On Sunday, November 15, over 147 million Brazilians went to the polls in the largest round of local elections in the nation’s history. One state, Amapa, had to cancel most of its elections due the fact that most of it has been without electricity for over 2 weeks because of the massive failure of the privatization of it’s power grid. In the other 25 states elections went smoothly, with the biggest complaint being the 3 hour delay due to computer glitches which caused final results to be announced only 7 hours after the polls closed (watch and learn, USA).
Leo Flores of CODEPINK joins Anya Parampil to discuss what the election of Joe Biden will mean for US Venezuela policy, and the importance of Venezuela’s upcoming parliamentary elections in preserving the country’s sovereignty. Anya Parampil: In July you wrote a piece for The Grayzone and CODEPINK exploring candidate Joe Biden's vision for Venezuela, determining it is "virtually indistinguishable from Trump's." How do you think the fact that Biden lost Florida and that some Latinos in the state, particularly Cubans and Venezuelans, voted overwhelmingly for President Trump?
Congressman Adam Schiff, the Chairman of the House Intelligence Committee and, not coincidentally, the single most shameless pathological liar in the U.S. Congress by a good margin, appeared on CNN with Wolf Blitzer on October 16 to discuss The New York Post story about Hunter Biden’s emails. The CNN host asked him a rhetorical question embedded with baseless assumptions: “does it surprise you at all that this information Rudy Giuliani is peddling very well could be connected to some sort of Russian government disinformation campaign?”
While it is now abundantly clear that Joe Biden has won the electoral college by a hefty margin, many questions remain about who voted in the election and why. As we begin to analyze this information we have to keep in mind the ways in which the bipartisan two-party system influences and shapes the choices of the U.S. electorate and distorts the way that information is interpreted. The similarities between the two parties and the broad consensus on many of the most fundamental questions of capitalist exploitation and imperialism means that most voters have no option...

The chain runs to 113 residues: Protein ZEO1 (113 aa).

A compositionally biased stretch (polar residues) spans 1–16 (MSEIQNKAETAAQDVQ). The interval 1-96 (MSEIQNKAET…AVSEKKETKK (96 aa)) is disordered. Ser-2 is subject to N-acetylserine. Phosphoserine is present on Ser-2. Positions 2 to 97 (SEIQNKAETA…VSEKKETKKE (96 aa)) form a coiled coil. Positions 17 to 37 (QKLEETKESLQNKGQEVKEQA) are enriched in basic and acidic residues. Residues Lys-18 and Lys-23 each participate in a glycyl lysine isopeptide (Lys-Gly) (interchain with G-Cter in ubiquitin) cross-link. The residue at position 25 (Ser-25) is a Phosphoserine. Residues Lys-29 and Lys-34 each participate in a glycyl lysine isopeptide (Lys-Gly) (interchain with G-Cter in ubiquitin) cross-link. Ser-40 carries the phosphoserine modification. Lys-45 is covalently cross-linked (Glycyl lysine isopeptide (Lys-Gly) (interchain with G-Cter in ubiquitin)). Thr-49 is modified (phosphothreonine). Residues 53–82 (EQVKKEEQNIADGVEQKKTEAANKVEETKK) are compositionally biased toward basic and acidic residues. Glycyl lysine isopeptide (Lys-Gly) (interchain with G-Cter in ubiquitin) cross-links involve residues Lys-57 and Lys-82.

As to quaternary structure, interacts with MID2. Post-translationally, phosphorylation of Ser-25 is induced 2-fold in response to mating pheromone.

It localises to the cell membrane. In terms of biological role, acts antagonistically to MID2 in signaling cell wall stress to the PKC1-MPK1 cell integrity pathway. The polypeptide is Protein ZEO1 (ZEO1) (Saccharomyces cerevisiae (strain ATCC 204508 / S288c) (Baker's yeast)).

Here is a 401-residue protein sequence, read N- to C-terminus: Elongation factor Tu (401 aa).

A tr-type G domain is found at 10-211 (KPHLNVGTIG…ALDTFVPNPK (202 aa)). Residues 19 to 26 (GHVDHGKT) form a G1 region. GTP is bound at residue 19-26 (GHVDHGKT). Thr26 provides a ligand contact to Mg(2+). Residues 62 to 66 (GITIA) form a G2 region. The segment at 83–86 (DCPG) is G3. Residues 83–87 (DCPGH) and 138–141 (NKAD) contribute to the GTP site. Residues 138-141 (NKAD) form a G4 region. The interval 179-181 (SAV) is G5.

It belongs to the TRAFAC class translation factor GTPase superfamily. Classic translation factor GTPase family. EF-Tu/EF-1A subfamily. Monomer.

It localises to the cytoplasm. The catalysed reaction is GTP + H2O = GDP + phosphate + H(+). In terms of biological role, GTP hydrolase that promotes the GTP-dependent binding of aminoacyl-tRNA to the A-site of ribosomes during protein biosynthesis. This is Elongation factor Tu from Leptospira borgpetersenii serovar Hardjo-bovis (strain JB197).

Joe Biden hadn’t even been declared the victor of the 2020 election before establishment Democrats, in the face of poorer-than-expected results in House and Senate races, began pointing fingers at the left—with corporate media giving them a major assist. Democrats had been hoping for big wins on election night, with the possibility of winning not only the presidency but also the Senate, and increasing their majority in the House. But while Biden has come out on top, the party’s most optimistic outcome in the Senate would be a 50/50 split (if they win both Georgia runoff seats)...
I walked up to Chicago’s Trump Tower down the middle of Michigan Avenue last Saturday night. Within four blocks of the hated structure, both sides of the street were jammed with cars full of young LatinX, Black, and white folks honking their horns, hanging out car windows, waving, roaring their engines, playing YG’s chart-topping hit “(FTD) Fuck Donald Trump,” and aiming bird flips at the Trump building. Young people of all races and ethnicities danced on all four corners of Michigan and Wacker.
The presidential election has been called for Joe Biden and Kamala Harris. I speak with Constitutional lawyer and activist Shahid Buttar about what that means for our work on issues of social justice, his campaign to challenge House Speaker Nancy Pelosi for her congressional seat, and critical issues of the day such as the media, democracy, militarization and mass surveillance. Buttar points out that the crises we face are more than political. The United States is in a Constitutional crisis and legislators such as California's Nancy Pelosi and Dianne Feinstein are at the helm.